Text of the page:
Taking off from recent news about new efforts to stem hospital infections, she describes an encounter with a young doctor who was wearing a tie while he attended to her brother, Michael, who had been hospitalized for pneumonia. Why, she asked, had Michael contracted four additional infections in the hospital?
“It could be anything,” he said. “It could be my tie spreading germs.”
I was dumbfounded. “Then why do you wear a tie?” I asked. He shrugged and left for rounds.
Michael died in that I.C.U. A couple years later, I read reports about how neckties and lab coats worn by doctors and clinical workers were suspected as carriers of deadly germs. Infections kill 100,000 patients in hospitals and other clinics in the U.S. every year.
Love her or hate her, Maureen Dowd is a towering and verbally fearless columnist who has called out president after president. Yet, she writes:
I saw infractions of the rules in the I.C.U. where Michael died, but I never called out anyone. I was too busy trying to ingratiate myself with the doctors, nurses and orderlies, irrationally hoping that they’d treat my brother better if they liked us.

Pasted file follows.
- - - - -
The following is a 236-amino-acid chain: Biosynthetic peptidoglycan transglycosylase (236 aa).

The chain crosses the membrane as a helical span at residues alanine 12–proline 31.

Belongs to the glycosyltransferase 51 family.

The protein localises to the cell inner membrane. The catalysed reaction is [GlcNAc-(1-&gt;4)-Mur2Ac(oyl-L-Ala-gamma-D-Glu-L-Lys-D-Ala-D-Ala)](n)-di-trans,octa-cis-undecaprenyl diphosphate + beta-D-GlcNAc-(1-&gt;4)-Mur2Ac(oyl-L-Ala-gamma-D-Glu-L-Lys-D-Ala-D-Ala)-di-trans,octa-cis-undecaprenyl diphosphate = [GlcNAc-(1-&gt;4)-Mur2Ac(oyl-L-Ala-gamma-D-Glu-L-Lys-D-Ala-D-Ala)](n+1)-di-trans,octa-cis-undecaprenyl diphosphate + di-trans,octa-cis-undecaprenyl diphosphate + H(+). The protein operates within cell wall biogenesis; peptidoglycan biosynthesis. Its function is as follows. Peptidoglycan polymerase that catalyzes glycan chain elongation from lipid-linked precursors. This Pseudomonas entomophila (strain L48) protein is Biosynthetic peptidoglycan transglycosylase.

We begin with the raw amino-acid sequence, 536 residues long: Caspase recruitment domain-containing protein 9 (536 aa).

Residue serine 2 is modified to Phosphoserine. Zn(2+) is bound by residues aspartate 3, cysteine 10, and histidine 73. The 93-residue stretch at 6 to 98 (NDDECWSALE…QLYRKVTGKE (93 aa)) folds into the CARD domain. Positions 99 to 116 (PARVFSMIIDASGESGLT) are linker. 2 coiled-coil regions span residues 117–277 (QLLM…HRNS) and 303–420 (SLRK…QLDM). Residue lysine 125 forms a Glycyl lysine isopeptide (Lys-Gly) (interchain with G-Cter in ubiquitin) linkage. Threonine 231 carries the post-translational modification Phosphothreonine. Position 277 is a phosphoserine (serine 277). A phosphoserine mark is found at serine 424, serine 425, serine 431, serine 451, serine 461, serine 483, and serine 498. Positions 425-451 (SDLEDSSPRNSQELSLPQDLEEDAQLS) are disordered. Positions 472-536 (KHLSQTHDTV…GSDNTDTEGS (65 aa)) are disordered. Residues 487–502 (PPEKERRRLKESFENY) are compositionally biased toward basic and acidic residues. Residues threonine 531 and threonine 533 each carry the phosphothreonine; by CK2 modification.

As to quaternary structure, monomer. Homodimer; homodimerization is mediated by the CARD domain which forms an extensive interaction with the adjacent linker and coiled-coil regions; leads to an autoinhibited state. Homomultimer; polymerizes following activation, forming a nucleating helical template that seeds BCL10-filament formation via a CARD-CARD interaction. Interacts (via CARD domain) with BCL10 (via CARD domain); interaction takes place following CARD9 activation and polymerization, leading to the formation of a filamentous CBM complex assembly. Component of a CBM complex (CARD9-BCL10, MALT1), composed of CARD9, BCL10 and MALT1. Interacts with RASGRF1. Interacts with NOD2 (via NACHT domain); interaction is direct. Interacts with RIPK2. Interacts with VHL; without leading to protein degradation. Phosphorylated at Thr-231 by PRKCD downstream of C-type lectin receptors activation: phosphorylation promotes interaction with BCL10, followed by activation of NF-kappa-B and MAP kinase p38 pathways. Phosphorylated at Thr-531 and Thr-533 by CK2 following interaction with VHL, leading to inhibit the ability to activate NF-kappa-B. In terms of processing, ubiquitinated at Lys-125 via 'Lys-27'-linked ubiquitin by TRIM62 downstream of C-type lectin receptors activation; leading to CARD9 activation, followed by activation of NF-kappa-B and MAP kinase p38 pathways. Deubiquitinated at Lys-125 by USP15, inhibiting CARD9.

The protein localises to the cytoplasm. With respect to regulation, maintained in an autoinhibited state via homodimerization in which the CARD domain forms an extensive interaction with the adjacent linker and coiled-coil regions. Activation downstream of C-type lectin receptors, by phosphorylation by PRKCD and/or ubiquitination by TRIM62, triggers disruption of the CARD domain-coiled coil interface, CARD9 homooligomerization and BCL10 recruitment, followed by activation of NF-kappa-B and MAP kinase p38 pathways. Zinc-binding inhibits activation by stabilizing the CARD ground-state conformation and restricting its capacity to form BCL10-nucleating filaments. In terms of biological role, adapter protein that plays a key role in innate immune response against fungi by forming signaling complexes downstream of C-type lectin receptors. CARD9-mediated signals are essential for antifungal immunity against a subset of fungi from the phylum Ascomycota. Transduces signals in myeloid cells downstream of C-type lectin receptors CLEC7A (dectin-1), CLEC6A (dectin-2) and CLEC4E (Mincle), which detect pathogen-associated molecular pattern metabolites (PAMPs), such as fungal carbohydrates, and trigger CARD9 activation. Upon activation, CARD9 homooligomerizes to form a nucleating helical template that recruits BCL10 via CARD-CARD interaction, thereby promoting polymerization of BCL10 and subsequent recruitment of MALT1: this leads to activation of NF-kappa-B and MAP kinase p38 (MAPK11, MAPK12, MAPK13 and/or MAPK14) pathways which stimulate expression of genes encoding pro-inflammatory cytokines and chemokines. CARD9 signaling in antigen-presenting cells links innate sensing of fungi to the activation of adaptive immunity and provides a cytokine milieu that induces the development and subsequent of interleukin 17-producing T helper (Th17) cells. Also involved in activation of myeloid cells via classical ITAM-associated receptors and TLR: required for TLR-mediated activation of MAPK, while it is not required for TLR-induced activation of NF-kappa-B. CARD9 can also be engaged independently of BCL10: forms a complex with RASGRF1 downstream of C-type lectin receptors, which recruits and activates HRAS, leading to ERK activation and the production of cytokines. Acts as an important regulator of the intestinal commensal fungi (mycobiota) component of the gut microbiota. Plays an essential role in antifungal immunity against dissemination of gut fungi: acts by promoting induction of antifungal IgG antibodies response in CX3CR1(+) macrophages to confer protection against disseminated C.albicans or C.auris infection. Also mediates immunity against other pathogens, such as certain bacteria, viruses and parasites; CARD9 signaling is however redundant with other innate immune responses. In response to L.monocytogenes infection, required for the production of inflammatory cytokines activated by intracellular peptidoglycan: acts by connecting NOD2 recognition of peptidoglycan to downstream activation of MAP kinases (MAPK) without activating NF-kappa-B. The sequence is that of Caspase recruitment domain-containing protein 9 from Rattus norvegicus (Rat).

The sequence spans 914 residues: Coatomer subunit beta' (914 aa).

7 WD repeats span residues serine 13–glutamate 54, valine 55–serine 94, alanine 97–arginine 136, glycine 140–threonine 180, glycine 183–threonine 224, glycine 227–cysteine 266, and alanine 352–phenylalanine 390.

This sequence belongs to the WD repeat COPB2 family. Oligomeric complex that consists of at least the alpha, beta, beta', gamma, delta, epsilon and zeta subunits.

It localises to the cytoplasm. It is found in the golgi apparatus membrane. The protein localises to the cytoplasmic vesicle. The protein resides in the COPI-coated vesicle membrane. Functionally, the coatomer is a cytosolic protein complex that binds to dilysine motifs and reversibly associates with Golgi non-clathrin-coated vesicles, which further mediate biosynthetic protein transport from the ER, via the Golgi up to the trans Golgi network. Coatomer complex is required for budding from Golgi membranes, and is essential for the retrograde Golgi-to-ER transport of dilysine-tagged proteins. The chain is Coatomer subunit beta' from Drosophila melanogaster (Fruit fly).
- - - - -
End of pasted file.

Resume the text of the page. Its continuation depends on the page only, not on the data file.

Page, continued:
Maureen asks Elizabeth Cohen of CNN, author of "The Empowered Patient," how best to confront health care providers, and Elizabeth says we have to get over "the 'waiter spitting in your soup scenario,' that the medical professionals will somehow avenge themselves, by giving less attention, if you insult them."
Easier said than done. But the stakes are so high. Long ago when you could smoke in hospitals, a friend of mine once picked up an emergency room ashtray — you know, the waist-high metal cylinder kind? — and bashed it against a wall when he felt his loved one was not receiving proper attention. I appreciate his passion, but you can't help a patient much from a jail cell.
Perhaps we need inspiration from examples. I wish Maureen had ended her column with an example of how she now actively questions doctors. Instead, she describes practicing assertive tactics on taxi drivers.
Readers, have you ever stood up to a health care provider on behalf of a loved one? Please share. Here's the voice of experience from a commenter on the Times column, the mother of a medically fragile child:
i also learned very quickly to question doctors — not in a nasty confrontational, in-your-face way, but firmly, with courtesy. in the end, it's the life of your loved one that you are protecting, if not your own. and i'd like to think that docs know full well that hospitals are havens of disease — and that it's part of their job to keep people safe. a simple, "oh, would you mind purelling again? we're really struggling with his condition today" is not something a doc can really so "no" to.
This program aired on April 13, 2011. The audio for this program is not available.